Published: September 2011


Acne, isotretinoin and depression - inform and monitor

Prescriber Update 32(3): 25-26
September 2011

Prescribers are reminded that all patients treated with isotretinoin need to be informed of the risk of depression and be monitored for the development of depression during treatment.

Isotretinoin is approved for use in the treatment of severe forms of nodulo-cystic acne that are resistant to other treatment. Isotretinoin should only be prescribed by prescribers who are experienced in the use of isotretinoin and understand the risk of teratogenicity.

An association between the use of isotretinoin and the development of depression and/or suicidal ideation was first identified from case reports and published case series. Subsequent epidemiological studies have reported conflicting results.1 In many cases, confounding factors such as the high prevalence of psychiatric morbidity in adolescents and patients with acne are present and make causality assessment difficult.2

A recent study conducted in New Zealand found that mood change occurred in 5-10% of patients taking isotretinoin with the incidence increasing with larger doses.3

A recent Swedish cohort study reported a positive association between the use of isotretinoin and suicide attempts.4 This study found that the risk began to increase two years before starting isotretinoin and peaked six months after stopping treatment. In addition the risk was greatest in patients receiving repeated courses of isotretinoin, suggesting it might be related to the patients’ perception of their underlying acne.

Further information is available in the isotretinoin datasheet at:

Key messages:

  • Patients with acne are at risk of developing depression and/or suicidal ideation.
  • All patients treated with isotretinoin should be monitored for symptoms of depression.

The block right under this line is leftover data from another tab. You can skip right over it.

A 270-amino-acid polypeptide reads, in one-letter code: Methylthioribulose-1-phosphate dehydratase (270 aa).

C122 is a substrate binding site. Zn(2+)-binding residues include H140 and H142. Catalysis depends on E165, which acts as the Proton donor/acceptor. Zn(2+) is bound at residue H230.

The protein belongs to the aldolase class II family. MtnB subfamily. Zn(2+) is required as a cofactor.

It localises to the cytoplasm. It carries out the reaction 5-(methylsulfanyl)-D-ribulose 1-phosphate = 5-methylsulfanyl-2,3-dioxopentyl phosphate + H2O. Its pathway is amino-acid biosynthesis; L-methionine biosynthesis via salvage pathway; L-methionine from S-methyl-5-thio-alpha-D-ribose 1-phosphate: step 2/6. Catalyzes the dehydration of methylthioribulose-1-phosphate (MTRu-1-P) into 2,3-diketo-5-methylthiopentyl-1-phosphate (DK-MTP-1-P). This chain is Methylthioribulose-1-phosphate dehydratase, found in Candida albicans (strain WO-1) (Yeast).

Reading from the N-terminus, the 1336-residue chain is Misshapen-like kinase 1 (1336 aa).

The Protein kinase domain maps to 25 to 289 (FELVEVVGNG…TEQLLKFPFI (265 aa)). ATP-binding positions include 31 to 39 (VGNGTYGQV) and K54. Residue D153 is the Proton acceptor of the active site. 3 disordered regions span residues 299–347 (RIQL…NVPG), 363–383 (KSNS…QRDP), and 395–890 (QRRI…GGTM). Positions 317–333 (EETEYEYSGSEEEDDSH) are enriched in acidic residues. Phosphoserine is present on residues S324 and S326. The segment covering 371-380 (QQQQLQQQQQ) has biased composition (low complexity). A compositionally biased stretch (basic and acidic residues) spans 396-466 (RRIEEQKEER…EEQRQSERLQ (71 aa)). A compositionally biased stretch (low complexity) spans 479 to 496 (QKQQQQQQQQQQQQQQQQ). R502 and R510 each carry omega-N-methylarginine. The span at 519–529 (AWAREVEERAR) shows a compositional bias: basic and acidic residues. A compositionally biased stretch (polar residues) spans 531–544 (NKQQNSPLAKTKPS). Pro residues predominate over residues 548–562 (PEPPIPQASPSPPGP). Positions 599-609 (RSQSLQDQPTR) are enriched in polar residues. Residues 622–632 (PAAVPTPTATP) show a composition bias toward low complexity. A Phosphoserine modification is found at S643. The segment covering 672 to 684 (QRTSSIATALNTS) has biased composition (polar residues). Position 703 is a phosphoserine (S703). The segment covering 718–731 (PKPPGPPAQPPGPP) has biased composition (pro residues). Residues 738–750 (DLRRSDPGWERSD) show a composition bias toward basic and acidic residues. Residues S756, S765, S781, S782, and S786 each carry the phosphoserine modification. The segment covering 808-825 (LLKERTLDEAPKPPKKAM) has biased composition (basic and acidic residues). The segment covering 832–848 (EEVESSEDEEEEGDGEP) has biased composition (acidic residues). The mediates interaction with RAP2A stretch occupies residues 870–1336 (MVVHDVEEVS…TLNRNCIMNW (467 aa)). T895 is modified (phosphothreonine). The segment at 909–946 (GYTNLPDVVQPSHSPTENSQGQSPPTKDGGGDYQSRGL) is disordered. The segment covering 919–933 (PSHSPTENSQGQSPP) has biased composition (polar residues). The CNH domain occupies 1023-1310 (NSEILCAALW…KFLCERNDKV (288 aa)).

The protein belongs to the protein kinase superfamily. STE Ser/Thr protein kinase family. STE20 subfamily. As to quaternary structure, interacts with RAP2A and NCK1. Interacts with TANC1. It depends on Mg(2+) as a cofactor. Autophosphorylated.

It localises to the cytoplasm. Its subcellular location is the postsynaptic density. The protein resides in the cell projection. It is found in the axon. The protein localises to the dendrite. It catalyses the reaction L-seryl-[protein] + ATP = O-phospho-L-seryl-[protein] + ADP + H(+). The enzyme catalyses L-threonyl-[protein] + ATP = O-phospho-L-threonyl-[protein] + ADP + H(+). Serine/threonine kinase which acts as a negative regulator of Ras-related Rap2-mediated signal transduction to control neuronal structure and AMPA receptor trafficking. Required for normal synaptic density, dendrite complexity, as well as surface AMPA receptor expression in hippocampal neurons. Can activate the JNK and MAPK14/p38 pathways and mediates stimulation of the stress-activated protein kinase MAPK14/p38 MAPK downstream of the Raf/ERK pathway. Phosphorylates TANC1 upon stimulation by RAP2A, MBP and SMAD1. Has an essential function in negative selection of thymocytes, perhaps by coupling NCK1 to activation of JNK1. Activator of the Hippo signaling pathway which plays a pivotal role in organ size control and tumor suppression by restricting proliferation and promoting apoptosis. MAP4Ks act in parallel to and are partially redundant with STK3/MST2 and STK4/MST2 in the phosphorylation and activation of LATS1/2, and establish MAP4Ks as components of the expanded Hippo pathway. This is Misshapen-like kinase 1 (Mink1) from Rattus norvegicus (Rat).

• Patients (and parents or caregivers) should be informed of the risk of depression and/ or suicidal ideation.
  • Patients should be advised to seek medical advice immediately if these symptoms occur even after isotretinoin has been discontinued.
  • Simply stopping isotretinoin treatment may not relieve the symptoms of depression; additional treatment may be required for some patients.
  1. Magin P and Sullivan J .2010. Editorial. Suicide attempts in people taking isotretinoin for acne. BMJ; 341: c5866 doi:10.1136/bmj.c5866
  2. Halvorsen JA and Sterm RS et al .2011. Suicidal Ideation, Mental Health Problems, and Social Impairment Are Increased in Adolescents with Acne: A Population –Based Study. Journal of Investigative Dermatology 131: 363-370.
  3. Rademaker M .2010. Adverse effects of isotretinoin: A retrospective review of 1743 patients started on isotretinoin. Australasian Journal of Dermatology 51: 248-253
  4. Sandstorm A et al .2010. Association of suicide attempts with acne and treatment with isotretinoin; retrospective Swedish cohort study. BMJ 201; 341:c5812doi:10.1136/bmj.c5812.


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